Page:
Legal and regulatory lessons

  • Assess your exposure — It’s essential that you know the level of access and privileges obtained by the attacker. Identify impacted data sets, including whether personal information has been compromised, if individuals or third parties have been impacted, and the jurisdictions involved. Whether contractual or regulatory in nature, your legal rights and obligations need to be assessed quickly. Confirm potential regulatory notification obligations and assess your contractual obligations (and potential liabilities).* 
  • Manage legal privilege — Various elements of your breach response may include legal advice and this may attract legal privilege. While this is ultimately a question of law, legal advice is an important aspect of maintaining the confidentiality of your investigation. Clear, manageable and effective confidentiality protocols should be in place and understood by legal  and non-legal teams alike. Where possible, third parties should be engaged by your legal advisers, who will then be able to form a legal opinion on any legal/regulatory issues by considering inputs, such as root cause analysis or security uplift recommendations. 
  • Develop, document and undertake a robust assessment process — Implement your breach response plan.** It should include a comprehensive, robust and defensible assessment to determine whether personal information was accessed, lost or disclosed, what and who it relates to (type and jurisdiction), and notification obligations. It should also align with your business continuity plan so that relevant evidence is not impacted by the breach or any containment activity. Under the Australian Privacy Act, for example, certain organisations must carry out an ‘eligible data breach’ assessment if they suspect such an incident. They must also notify both the Office of the Australian Information Commissioner (OAIC) and affected individuals of ‘eligible data breaches’. Other jurisdictions (which may apply to you also) will also have mandatory assessment and notification requirements. This is more than just a compliance exercise and early regulator engagement will enable you to meet your regulatory obligations and ensure impacted individuals are appropriately informed.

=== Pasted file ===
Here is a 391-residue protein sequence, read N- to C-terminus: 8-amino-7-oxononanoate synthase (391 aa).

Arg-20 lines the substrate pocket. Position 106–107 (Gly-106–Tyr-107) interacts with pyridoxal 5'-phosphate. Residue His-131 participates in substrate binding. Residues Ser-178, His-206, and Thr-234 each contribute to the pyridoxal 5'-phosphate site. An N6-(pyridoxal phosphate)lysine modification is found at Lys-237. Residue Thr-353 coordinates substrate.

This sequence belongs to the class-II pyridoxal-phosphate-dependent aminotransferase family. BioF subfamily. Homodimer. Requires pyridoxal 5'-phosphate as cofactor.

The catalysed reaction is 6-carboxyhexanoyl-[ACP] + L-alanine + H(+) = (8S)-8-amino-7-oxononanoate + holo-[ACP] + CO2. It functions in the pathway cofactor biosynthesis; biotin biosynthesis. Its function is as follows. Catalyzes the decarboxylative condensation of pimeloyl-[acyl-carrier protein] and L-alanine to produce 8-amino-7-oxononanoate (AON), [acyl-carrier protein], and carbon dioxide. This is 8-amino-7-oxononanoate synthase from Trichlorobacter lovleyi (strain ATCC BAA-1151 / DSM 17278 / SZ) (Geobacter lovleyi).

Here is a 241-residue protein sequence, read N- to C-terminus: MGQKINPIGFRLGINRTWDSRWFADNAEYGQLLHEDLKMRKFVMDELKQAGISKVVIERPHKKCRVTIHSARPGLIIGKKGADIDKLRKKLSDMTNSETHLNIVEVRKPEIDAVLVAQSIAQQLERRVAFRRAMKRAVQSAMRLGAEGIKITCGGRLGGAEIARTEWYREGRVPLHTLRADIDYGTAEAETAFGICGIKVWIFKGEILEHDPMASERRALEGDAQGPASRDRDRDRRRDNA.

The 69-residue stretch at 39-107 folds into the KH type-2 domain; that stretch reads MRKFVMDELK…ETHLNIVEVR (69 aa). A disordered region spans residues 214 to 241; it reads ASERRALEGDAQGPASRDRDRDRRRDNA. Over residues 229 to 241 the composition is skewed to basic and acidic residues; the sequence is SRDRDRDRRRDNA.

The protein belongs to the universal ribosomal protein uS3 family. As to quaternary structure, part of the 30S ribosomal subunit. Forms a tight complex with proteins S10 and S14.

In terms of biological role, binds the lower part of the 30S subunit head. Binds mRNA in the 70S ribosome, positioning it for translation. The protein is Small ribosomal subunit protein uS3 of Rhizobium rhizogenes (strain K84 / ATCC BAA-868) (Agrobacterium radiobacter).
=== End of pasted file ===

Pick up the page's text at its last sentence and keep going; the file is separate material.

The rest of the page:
In the final part of this series we will look at what actions the risk, IT and legal functions can take to help the organisation get back on its feet after a cyber attack as quickly, and safely, as possible.


For further information on how your business can shore up defences against cyber attacks, and how to respond if an incident occurs, check out PwC Australia’s cyber security site.

 

*For example: Are you under a mandatory obligation to notify regulators and impacted individuals? Do your contracts include incident related obligations or do they expose you to termination triggers? Are you across your insurance arrangements, including your cyber insurance policy requirements?
**The OAIC provides a robust framework for this covering containment, breach assessment, eligible breach notification and information on reviewing the incident.1

 

Also contributing to this article:

Andrew Morrison, Senior Associate, Financial Advisory – Legal, PwC Australia
James Patto
, Director, Financial Advisory – Legal, PwC Australia

David Stocks, Senior Manager, Consulting – Digital Transformation, PwC Australia
Helen Teixeira, Senior Manager, Assurance – Trust & Risk, PwC Australia

 

Contributor

Andrew Gordon

Andrew is a partner in PwC Australia’s Cyber Security practice.

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Contributor

Peter Malan

Peter is a partner in PwC Australia’s Assurance practice and leads the Digital Trust team nationally.

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Cameron Whittfield

Contributor

Cameron Whittfield

Cameron is the head of Digital and Technology Law at PwC Australia.